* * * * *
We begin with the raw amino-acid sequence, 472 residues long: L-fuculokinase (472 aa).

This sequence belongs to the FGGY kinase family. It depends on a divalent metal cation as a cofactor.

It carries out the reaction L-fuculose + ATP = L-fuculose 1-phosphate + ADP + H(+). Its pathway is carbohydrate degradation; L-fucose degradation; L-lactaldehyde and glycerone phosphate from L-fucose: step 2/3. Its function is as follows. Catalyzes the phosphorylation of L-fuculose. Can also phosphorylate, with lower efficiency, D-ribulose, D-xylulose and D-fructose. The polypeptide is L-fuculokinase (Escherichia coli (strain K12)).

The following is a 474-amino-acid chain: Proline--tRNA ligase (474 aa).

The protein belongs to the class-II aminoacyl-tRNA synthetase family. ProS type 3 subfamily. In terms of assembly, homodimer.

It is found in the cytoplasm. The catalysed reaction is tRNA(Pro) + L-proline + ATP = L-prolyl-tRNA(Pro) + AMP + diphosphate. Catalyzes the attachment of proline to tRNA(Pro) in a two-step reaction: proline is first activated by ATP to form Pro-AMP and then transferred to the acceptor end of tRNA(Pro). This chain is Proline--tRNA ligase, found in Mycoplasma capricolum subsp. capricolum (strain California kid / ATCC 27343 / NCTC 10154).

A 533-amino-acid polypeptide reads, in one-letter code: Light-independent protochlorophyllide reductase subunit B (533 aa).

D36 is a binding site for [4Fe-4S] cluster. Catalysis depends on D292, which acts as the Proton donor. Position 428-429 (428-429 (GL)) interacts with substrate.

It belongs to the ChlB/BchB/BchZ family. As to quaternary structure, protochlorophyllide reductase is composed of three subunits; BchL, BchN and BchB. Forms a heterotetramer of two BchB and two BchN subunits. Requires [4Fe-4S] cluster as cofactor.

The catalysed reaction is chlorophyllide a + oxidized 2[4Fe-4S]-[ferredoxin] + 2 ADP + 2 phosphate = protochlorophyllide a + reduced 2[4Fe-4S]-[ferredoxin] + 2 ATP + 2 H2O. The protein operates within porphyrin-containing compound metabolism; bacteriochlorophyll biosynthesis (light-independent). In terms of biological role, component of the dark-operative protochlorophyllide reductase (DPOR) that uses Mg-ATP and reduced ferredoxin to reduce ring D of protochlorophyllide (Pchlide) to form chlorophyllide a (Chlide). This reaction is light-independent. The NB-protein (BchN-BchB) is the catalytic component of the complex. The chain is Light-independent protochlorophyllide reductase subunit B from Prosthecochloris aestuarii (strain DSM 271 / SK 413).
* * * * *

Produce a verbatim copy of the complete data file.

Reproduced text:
We begin with the raw amino-acid sequence, 472 residues long: L-fuculokinase (472 aa).

This sequence belongs to the FGGY kinase family. It depends on a divalent metal cation as a cofactor.

It carries out the reaction L-fuculose + ATP = L-fuculose 1-phosphate + ADP + H(+). Its pathway is carbohydrate degradation; L-fucose degradation; L-lactaldehyde and glycerone phosphate from L-fucose: step 2/3. Its function is as follows. Catalyzes the phosphorylation of L-fuculose. Can also phosphorylate, with lower efficiency, D-ribulose, D-xylulose and D-fructose. The polypeptide is L-fuculokinase (Escherichia coli (strain K12)).

The following is a 474-amino-acid chain: Proline--tRNA ligase (474 aa).

The protein belongs to the class-II aminoacyl-tRNA synthetase family. ProS type 3 subfamily. In terms of assembly, homodimer.

It is found in the cytoplasm. The catalysed reaction is tRNA(Pro) + L-proline + ATP = L-prolyl-tRNA(Pro) + AMP + diphosphate. Catalyzes the attachment of proline to tRNA(Pro) in a two-step reaction: proline is first activated by ATP to form Pro-AMP and then transferred to the acceptor end of tRNA(Pro). This chain is Proline--tRNA ligase, found in Mycoplasma capricolum subsp. capricolum (strain California kid / ATCC 27343 / NCTC 10154).

A 533-amino-acid polypeptide reads, in one-letter code: Light-independent protochlorophyllide reductase subunit B (533 aa).

D36 is a binding site for [4Fe-4S] cluster. Catalysis depends on D292, which acts as the Proton donor. Position 428-429 (428-429 (GL)) interacts with substrate.

It belongs to the ChlB/BchB/BchZ family. As to quaternary structure, protochlorophyllide reductase is composed of three subunits; BchL, BchN and BchB. Forms a heterotetramer of two BchB and two BchN subunits. Requires [4Fe-4S] cluster as cofactor.

The catalysed reaction is chlorophyllide a + oxidized 2[4Fe-4S]-[ferredoxin] + 2 ADP + 2 phosphate = protochlorophyllide a + reduced 2[4Fe-4S]-[ferredoxin] + 2 ATP + 2 H2O. The protein operates within porphyrin-containing compound metabolism; bacteriochlorophyll biosynthesis (light-independent). In terms of biological role, component of the dark-operative protochlorophyllide reductase (DPOR) that uses Mg-ATP and reduced ferredoxin to reduce ring D of protochlorophyllide (Pchlide) to form chlorophyllide a (Chlide). This reaction is light-independent. The NB-protein (BchN-BchB) is the catalytic component of the complex. The chain is Light-independent protochlorophyllide reductase subunit B from Prosthecochloris aestuarii (strain DSM 271 / SK 413).